Briant enjoyed the movie as well, but she wishes that some scenes from the original had been kept in the remake.
“I was sad that they didn’t include the kitchen scene in the [remake],” said Briant. “In the original, they had a scene where Sebastian was running around the kitchen, and then he saw a dead lobster or crab and freaked out.”
While this scene was omitted, Sebastian and Scuttle did get additional screen time thanks to the third new song, “The Scuttlebutt.” It features the distinctive voice of Awkwafina as Scuttle trading rhymes with Sebastian, who is voiced by Daveed Diggs. The lyrics are written by Lin-Manuel Miranda in his trademark style popularized by “Hamilton” and “In the Heights.”
Overall, there is enough new material in “The Little Mermaid” to give audiences a fun and engaging experience, though it retreads the animated original’s plotline in accordance with most of Disney’s live-action remakes.
Ariel is not the only one whose voice should be heard. Countless writers, actors and supporting workers put their time and labor into every movie. SAG-AFTRA, which is the Screen Actors Guild – American Federation of Television and Radio Artists, announced a strike on July 13 after negotiations with the Alliance of Motion Picture and Television Producers (AMPTP) failed. This came a couple months after SAG-AFTRA’s sister union, the Writer’s Guild of America (WGA), declared their own strike.
Theatre professor William Fisher is well aware of the risks that emerging technologies such as AI pose to the already precarious incomes of writers and actors.
“Movies are an industry, and the relationship between the management of the industry and the — up until this point — indispensable workers in that industry is really key,” Fisher said. “As technology has developed, so has the ability to distribute and to profit from the work of [actors and writers] — and the ability to make them dispensable.”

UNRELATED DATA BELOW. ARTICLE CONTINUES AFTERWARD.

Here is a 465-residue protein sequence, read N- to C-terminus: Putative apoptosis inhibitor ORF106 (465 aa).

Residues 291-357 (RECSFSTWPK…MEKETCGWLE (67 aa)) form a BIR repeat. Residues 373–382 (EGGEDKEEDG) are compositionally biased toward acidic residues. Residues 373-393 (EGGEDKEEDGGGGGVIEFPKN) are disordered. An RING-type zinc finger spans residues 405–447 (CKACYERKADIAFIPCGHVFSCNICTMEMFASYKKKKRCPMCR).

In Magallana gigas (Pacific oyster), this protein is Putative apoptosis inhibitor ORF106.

Programs such as ChatGPT threaten writers with their ability to generate plot ideas and write screenplays, albeit with human editing still being necessary to create a truly high-quality output. The threat to actors comes from the use of digital scans of background actors and other minor characters. According to the SAG-AFTRA webpage, studios want to pay actors for one day’s work yet use their likeness in perpetuity for any purpose.
“Unfortunately, it’s the kind of yeoman, everyday working actors that are going to wind up [paying], and have always paid, the price for labor in the labor negotiation,” Fisher said.
There is little doubt about whether famous actors such as Harrison Ford will be paid for CGI tricks such as the digital de-aging in “Indiana Jones and the Dial of Destiny.” However, the vast majority of SAG-AFTRA’s members are working-class people who need to pay their bills and do not have the money to draft up an airtight contract. The negotiating power which comes with membership in the WGA and SAG-AFTRA is necessary for them. The memories moviegoers loved from this summer, from singing along to “I’m Just Ken,” to staring awestruck at the raw scale of “Oppenheimer,” to smiling at seeing a mermaid from their childhood memories back on the screen, were likely enhanced by sharing them with an audience. The joy of these moments includes the work of all the humans behind the scenes, too.
Graphic by Elizabeth Hein